The Government's plans will increase APD for all but normal economy class passengers on the longest flights - to Australia for example - to £110 per person from this November and a swingeing £170 from the same month next year. The current rate is £80.

ABTA has accused the Government of reducing consumer choice."In many cases, customers who buy premium economy tickets do so as they need extra leg room due to their size and can’t afford business or first class. However, these customers will pay the same rate of tax as those flying first class."

Monday, 10 August 2009

Price comparisons - treat with caution

I have commented before on the unwisdom of placing faith in holiday price "research". This weekend I spotting a table purporting to show how costs for travellers in the US had fallen as the £ regained some of its strength. It quoted the price of a bottle of beer at a touch under $6 or £3.43 (at last week's exchange rate of £1 = $1.70). Really? As I recalled it even in a US ski resort the going rate for a domestic beer was only about $4. And a quick check on line showed the average downtown bar price of draught or bottled beer at $2 - $3.

Wednesday, 29 July 2009

Debit cards may provide travel safety net

It was long assumed - until recently - that paying by debit card did not ensure you got your money back if an airline or other unlicensed travel company went bust.

Travellers using a credit cards, on the other hand, were protected under the Consumer Credit Act if they spent over £100.

Now it has emerged that you may, after all, be covered if you pay by debit card - though not under the Act. First evidence of this came to light after last year's XL collapse, when it turned out users of Visa debit cards were protected.

However, it appears holders of other debit cards may also have protection. You need to check the small print of your contract with the issuing bank. If you are covered and do need to claim - you should do so quickly.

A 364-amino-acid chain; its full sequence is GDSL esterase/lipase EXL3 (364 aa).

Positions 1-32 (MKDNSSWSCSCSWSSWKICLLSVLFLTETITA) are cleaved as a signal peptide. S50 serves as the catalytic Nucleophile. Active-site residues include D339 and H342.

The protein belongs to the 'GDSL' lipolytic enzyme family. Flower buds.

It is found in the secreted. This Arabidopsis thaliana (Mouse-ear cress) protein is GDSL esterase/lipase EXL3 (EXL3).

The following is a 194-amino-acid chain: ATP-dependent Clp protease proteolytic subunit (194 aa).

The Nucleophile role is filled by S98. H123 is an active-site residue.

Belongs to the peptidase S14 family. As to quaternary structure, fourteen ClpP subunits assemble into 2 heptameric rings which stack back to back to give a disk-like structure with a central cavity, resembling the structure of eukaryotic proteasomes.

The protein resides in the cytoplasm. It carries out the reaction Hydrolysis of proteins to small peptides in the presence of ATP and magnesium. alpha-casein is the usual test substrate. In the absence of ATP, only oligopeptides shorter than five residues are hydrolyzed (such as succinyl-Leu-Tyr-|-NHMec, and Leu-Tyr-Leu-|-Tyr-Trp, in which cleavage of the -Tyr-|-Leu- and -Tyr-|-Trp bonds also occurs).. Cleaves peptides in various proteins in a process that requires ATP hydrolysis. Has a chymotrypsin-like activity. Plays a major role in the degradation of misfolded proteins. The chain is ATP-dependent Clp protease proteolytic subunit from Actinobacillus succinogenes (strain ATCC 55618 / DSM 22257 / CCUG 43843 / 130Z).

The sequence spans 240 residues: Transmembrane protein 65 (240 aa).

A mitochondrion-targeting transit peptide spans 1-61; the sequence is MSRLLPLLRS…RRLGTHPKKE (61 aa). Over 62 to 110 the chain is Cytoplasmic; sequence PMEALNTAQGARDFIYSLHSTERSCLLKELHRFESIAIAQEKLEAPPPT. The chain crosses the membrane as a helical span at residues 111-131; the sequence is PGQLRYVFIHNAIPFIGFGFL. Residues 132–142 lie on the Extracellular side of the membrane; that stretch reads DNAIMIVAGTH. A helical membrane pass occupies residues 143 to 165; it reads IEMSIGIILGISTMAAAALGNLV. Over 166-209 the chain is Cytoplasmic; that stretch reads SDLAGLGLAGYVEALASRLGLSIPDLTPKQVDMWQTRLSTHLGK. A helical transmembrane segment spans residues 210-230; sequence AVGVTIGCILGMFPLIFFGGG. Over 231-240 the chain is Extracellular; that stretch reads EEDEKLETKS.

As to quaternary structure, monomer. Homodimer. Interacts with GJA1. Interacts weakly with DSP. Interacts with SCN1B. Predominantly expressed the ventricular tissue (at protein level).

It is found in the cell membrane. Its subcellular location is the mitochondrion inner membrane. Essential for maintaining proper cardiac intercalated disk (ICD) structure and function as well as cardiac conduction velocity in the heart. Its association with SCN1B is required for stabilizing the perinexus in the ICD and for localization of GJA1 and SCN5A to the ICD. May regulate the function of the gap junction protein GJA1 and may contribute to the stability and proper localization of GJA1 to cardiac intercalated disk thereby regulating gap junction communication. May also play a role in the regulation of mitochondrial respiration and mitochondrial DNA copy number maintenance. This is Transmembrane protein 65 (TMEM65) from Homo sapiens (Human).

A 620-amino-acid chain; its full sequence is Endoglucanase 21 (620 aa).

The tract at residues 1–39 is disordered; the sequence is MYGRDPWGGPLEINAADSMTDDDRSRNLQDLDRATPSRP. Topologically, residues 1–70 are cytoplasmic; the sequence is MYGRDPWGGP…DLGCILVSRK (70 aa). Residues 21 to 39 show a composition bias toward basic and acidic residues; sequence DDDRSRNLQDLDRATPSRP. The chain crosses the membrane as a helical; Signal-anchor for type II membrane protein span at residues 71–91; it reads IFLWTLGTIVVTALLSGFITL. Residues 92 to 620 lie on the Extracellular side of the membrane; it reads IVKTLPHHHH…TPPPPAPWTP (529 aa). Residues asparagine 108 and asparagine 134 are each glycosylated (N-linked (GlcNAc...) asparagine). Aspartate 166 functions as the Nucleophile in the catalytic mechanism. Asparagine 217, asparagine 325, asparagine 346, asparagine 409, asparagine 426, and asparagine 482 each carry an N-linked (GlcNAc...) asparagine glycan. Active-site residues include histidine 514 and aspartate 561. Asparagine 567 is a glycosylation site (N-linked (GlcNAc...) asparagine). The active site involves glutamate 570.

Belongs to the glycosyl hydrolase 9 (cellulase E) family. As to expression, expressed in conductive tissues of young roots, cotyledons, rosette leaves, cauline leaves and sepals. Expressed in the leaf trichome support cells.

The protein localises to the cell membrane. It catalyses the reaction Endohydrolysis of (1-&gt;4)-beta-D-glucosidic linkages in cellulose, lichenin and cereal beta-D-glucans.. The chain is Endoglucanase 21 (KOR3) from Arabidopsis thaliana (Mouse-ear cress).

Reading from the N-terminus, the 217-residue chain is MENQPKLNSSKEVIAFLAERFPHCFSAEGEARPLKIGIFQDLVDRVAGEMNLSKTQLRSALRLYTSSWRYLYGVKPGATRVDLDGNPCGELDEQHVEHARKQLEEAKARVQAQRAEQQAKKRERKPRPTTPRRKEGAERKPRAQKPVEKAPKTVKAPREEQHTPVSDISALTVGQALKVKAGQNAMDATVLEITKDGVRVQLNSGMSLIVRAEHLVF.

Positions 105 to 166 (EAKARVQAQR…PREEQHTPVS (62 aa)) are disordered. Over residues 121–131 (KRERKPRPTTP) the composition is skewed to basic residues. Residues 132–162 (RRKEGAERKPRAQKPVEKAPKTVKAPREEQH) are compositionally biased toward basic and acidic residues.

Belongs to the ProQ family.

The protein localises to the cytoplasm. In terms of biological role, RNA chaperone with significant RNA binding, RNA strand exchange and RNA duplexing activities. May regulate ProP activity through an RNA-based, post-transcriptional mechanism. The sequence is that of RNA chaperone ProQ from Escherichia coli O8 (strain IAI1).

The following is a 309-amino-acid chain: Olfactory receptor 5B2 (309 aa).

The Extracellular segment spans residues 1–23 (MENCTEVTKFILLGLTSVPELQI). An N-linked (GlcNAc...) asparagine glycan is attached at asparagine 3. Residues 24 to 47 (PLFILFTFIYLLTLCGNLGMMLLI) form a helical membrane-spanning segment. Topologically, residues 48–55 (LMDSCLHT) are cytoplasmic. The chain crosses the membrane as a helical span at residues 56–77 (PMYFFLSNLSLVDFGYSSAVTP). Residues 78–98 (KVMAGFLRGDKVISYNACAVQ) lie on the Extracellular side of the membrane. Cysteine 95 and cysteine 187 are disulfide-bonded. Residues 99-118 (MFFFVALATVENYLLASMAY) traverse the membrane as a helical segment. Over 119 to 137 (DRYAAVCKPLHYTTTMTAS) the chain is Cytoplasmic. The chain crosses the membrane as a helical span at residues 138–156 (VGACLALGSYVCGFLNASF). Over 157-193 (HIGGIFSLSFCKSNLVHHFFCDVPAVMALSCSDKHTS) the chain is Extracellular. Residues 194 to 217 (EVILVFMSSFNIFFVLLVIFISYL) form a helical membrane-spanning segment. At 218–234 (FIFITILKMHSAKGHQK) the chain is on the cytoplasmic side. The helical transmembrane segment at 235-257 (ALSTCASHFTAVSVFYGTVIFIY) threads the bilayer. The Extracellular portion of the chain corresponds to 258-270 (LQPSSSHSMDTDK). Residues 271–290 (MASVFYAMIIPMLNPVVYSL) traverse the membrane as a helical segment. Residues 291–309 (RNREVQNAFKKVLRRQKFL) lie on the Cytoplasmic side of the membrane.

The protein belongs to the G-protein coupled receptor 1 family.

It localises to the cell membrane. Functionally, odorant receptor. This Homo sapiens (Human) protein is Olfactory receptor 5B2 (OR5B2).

And don't take no for an answer. Customer experience after the XL failure suggested some bank staff were unaware of such protection.

Thursday, 2 July 2009

Keep your PIN out of sight

Be very careful not to let anyone see your pin when using a bank card. Consumer magazine Which? quotes the case of a Briton who lost over £2,000 stolen within 20 minutes of having his debit card stolen. It says Natwest turned down his fraud claim because his pin was used to withdraw the cash. The bank argued he must have been negligent, and when he appealed to the Financial Ombudsman Service, it also turned down his case.

Which? says card fraud at cash machines increased by 31% between 2007 and 2008, and around £609.9m was lost through card fraud last year. It expects that the Financial Services Authority (FSA, which takes over retail banking regulation in November, will provide more detailed guidance on the evidence that requjired from banks in card fraud cases. Which? will lobby the Authority to ensure that the process is fair and fully transparent for consumers.

Thursday, 25 June 2009

British Airways prunes Gatwick routes

British Airways is to axe flights from Gatwick to Alicante, Palma, Malta, Madrid, Barcelona and Krakow at the start of its winter schedules. It will also switch services to Pisa, Malaga and Gibraltar from Gatwick to Heathrow. The airline will continue to fly from Heathrow to Madrid and Barcelona. It will now operate to Varna, Bulgaria, only in summer.

Thursday, 18 June 2009

Star Alliance airlines switch to Heathrow's T1